Thursday, October 23, 2008

on the front lines

Several days ago, on my way home from the office, I noticed three military helicopters flying in formation overhead. They continued to circle southwest Arlington in an ominous flight path. As I watched them, I wondered what it must be like to live in a country where the presence of war is so normal. What is it like to not simply read about cafe bombings, but to be near enough to hear them? What is it like to like to see soldiers walking your neighborhood instead of retired couples with their poodle on a leash? What is it like to drive past barbed wire and road blocks instead of garage sale signs and lemonade stands?

Truth is, we all live on the front lines, whether we know it or not. Spiritual people face a spiritual battle every day. In Ephesians 6:10ff, Paul warns Christians to "be strong" and "take on armor" because of the intense warfare that is waged, not in the physical sphere, but in the invisible dimensions where the enemies of God are hiding.

I was aware of the spiritual attack this morning. Relationships are harmonious, calendars are clear, the body is healthy, great things are happening...then, WHAM!....spiritual ambush. You know the experience. Out of nowhere, your heart is thrown into battle.

In times like this, I read a lot into Luke 4:13: "When the devil had finished all this tempting, he left him until an opportune time." The temptation of Jesus is recorded in 2 Gospels [Matthew and Luke]. And, when the dust had settled, Luke mentions that the devil departed until another "opportune time." The word "time" doesn't mean hours and minutes. It means "season" or "occasion." In other words, the enemy doesn't attack me every day at 3:20 p.m. He looks for the opportune seasons in my life to launch his spiritual assault.

When I study Jesus' temptation, I discern 4 characteristics of that season of His life that may have made him susceptible to attack. These seasons are dangerous for me too:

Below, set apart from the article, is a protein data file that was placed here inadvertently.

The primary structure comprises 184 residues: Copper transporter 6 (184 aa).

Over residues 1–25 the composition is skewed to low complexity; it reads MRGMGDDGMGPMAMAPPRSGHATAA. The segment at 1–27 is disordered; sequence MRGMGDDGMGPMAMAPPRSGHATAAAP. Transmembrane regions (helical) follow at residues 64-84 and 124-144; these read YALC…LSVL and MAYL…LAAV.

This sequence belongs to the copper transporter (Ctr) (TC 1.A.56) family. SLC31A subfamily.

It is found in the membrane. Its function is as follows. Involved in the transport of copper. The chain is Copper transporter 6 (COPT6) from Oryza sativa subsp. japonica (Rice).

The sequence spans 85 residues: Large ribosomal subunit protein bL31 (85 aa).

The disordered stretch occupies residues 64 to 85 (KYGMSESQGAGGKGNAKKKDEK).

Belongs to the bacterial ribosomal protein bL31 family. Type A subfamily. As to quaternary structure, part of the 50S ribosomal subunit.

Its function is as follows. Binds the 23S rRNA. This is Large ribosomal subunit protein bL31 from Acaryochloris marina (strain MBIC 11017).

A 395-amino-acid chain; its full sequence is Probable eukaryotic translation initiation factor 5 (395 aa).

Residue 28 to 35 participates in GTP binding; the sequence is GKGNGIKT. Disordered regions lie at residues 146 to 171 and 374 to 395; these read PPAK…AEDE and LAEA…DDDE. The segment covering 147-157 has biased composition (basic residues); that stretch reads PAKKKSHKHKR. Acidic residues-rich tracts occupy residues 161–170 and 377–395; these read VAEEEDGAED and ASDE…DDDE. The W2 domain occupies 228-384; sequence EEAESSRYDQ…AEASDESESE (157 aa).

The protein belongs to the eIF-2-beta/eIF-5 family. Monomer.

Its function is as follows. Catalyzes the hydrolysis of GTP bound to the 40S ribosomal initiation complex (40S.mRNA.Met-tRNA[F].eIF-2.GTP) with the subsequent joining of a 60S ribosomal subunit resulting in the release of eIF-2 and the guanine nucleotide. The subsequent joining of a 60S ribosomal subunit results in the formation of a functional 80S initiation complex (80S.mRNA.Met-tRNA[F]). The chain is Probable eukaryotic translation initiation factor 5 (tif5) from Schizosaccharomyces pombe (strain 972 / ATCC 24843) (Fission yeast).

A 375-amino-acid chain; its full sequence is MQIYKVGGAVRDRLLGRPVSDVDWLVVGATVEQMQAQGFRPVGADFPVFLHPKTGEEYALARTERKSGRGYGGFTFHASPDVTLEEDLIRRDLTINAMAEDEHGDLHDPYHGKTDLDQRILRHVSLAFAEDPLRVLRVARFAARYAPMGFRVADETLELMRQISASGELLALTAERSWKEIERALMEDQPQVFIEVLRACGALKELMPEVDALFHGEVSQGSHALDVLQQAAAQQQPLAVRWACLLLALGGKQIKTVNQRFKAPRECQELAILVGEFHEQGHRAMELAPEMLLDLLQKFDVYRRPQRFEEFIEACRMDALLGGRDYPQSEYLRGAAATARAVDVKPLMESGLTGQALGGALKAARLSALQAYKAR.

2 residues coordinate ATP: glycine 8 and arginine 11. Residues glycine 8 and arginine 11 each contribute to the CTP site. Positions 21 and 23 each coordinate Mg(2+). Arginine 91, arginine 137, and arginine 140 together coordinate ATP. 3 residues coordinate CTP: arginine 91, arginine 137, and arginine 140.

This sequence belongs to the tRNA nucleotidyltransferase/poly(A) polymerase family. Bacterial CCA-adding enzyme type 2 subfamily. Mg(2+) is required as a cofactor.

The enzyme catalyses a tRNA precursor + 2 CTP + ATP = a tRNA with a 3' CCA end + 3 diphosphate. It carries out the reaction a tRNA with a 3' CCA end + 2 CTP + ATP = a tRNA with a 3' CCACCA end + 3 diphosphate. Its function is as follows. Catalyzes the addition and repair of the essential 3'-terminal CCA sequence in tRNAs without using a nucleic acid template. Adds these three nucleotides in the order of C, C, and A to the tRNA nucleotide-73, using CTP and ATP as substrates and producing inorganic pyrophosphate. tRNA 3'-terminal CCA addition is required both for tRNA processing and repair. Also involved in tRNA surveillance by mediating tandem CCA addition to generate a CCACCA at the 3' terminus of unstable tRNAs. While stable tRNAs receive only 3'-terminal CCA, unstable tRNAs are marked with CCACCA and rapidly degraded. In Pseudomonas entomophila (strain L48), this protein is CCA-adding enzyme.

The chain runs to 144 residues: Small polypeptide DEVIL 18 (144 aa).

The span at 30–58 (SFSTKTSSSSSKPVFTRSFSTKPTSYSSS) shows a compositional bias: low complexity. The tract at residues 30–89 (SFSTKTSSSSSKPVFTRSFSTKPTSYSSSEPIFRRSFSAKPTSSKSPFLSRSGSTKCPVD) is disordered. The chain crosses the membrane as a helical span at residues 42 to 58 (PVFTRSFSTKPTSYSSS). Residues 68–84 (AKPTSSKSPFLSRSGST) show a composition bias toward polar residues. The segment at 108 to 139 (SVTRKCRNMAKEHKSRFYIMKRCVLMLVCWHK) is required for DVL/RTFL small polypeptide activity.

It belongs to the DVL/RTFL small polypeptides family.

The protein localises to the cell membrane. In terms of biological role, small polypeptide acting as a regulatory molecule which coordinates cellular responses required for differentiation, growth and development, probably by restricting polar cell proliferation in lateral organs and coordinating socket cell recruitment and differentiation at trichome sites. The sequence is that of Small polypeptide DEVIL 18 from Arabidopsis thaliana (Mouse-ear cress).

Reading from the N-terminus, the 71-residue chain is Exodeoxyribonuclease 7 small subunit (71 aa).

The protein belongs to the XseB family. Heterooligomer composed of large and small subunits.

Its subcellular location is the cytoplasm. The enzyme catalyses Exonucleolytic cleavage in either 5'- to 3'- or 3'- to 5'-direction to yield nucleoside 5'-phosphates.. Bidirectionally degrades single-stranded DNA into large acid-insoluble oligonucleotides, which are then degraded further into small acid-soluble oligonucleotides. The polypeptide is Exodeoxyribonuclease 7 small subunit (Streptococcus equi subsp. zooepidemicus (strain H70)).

1. When I am alone. Jesus was alone in the desert. And, when we're alone, we leave ourselves vulnerable to enemy forces. See Ecclesiastes 4:9-12.

2. On the heels of success. Jesus had recently returned from the Jordan where he was baptized. His Father's voice boomed from heaven, "This is my Son, whom I love; with him I am well pleased" [Matthew 3:17]. When I feel affirmed, strong and supported, the Devil will try to kick my legs out from under me. See 1 Corinthians 10:12.

3. At the start of a great thing. Jesus' 40 day stint was in preparation for His earthly ministry. He was about to revealed as the long-awaited Messiah. The enemy works to undo the momentum we have moving forward in the joys of life. I think this is why couples have their worst arguments while packing the car for a family vacation. See Ephesians 5:15-16.

4. When I am tired, hungry and spent. Jesus had been fasting for 6 weeks. He lived out in the open (perhaps in caves) and endured the elements. Satan knows that when we are physically weary, we are spiritually vulnerable. See Psalm 63.

During Pearson's baseball games, his coach will sometimes yell to the players, "Heads up!" The phrase means "be alert!" Peter warns Christians, "Be self-controlled and alert. Your enemy the devil prowls around like a roaring lion looking for someone to devour" [1 Peter 5:8]. This means war. This means that I am on the front lines. And, when all is going well for me in every possible way, I can expect that a battle is brewing beneath the surface. Fortunately, by the power of Christ, the war is already won!

1 comment:

Julianna said...

Amen! My aunt recently told me that Satan's after the guy with the ball. I think this analogy fits into the four categories you've mentioned. 1. The guy with the ball is usually holding it alone and 2. has just seen success (obviously--he has the ball), and 3. he is on the verge of something great--a touchdown, a goal, a basket. 4. Anybody who has played sports knows that to get the ball took great effort. Even in the excitement of victory, there is pained muscles and need for rest. Anyway, all that was to say that I think you've narrowed it down concisely. The great news is, as I've seen over and over in my study of Moses, Satan only knows as much as God allows. He is not onmipotent over God. And God can use any circumstance to His glory.